Anatolian Express VIII: A taste of Malatya

Sunday, May 25, 2014

It's been a long day, one that started early in Sivas. I ran out of my hotel, grabbed a couple of poğaças and a newspaper, then ran back and had breakfast before my taxi came. I was on my way to Malatya. 


Malatya wasn't on the list of places I wanted to visit before coming to Turkey this summer, but I'm here anyway. I came to Malatya because it's on the road, and I didn't really feel like flying as I traveled east. Nor am I a huge fan of the ten-hour bus ride, even though Turkish buses are generally really nice. I can take long bus rides if necessary--my personal record is a 24-hour ride spent sitting on a case of beer from Vientiane, Laos to Hue, Vietnam--but I prefer to avoid them if at all possible. So that's how I ended up in Malatya.

Prior to coming to Malatya, I knew this place mainly as the Apricot City. Apricot season starts later on in the summer, and the city's famous Apricot Festival takes place in July. Word on the street, however, is that the apricot harvest this year has been a disappointing one. 
This could be one of the few apricots on display this summer in Malatya
The only other thing that I knew about Malatya is that it is the hometown of former Turkish Prime Minister and President Turgut Özal. Özal was president when I first arrived in Turkey in 1992, and because of what people considered his more liberal attitude towards Kurdish issues, the PKK had declared a unilateral cease-fire in its war against the Turkish government. When Özal died in April of 1993, the cease-fire was cancelled. During that early window, however, I made my first trip to the southeast of Turkey, visiting Nemrut Mountain just a few months before Özal passed away. I didn't visit the region again until 2008, when I visited Kars and Van after a research trip to Georgia.

The southeast is a lot mellower now. Indeed, during last year's Gezi Park protests in Taksim, the Turkish government reportedly moved police from the southeast to Istanbul to battle protesters. While PKK-related attacks continue in the region, the situation is a lot better than it used to be.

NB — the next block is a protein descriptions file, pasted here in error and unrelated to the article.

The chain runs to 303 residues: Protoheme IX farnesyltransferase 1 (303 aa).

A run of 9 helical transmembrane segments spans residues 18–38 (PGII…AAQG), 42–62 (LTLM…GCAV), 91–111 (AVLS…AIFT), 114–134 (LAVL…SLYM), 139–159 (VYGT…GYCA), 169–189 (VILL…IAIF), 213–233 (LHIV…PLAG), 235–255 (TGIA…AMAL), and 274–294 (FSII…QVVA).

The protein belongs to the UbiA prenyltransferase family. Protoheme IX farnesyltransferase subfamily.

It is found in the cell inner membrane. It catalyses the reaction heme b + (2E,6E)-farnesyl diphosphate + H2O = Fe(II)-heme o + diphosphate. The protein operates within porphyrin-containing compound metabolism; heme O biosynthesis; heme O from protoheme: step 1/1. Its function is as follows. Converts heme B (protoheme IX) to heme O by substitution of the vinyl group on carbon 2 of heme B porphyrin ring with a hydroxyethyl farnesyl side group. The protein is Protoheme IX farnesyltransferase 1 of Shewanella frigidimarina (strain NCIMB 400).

The ride from Sivas to Malatya was tiring, mainly because it was on a little minibus, rather than a normal big bus. I took the minibus because it left at a much more convenient time than the regular coaches, but it was pretty cramped and uncomfortable for a trip of that distance. Still, the people on board were nice. I kept a low profile, for the most part, because I didn't feel like talking to lots of people for the whole trip, but about twenty minutes outside of Malatya a young woman sitting across the aisle from me--decked out in a tesettür (headscarf) and turquoise Converse low-tops, started chatting me up. At first she spoke (a bit) of English, but then switched to Turkish, and before long I was talking to most of the bus, including the driver as he veered through traffic and headed into the main Malatya bus station.

After settling into my hotel, I walked around Malatya's bazaar--which was pretty cool, if quiet on a Sunday afternoon, and also checked out 'Kanal boyu Caddesi' ('the boulevard along the canal'). The rest of the town was pleasant, with lots of people walking around. A lot of them seemed genuinely shocked to see a tourist, and there were lots of stares, but the vibe was friendly.

As usual, of course, I had time to take some photos.

              On the road to Malatya

   Yeni Cami--'The New Mosque'

More Malatya shotz are on display in the Borderlands Lounge.
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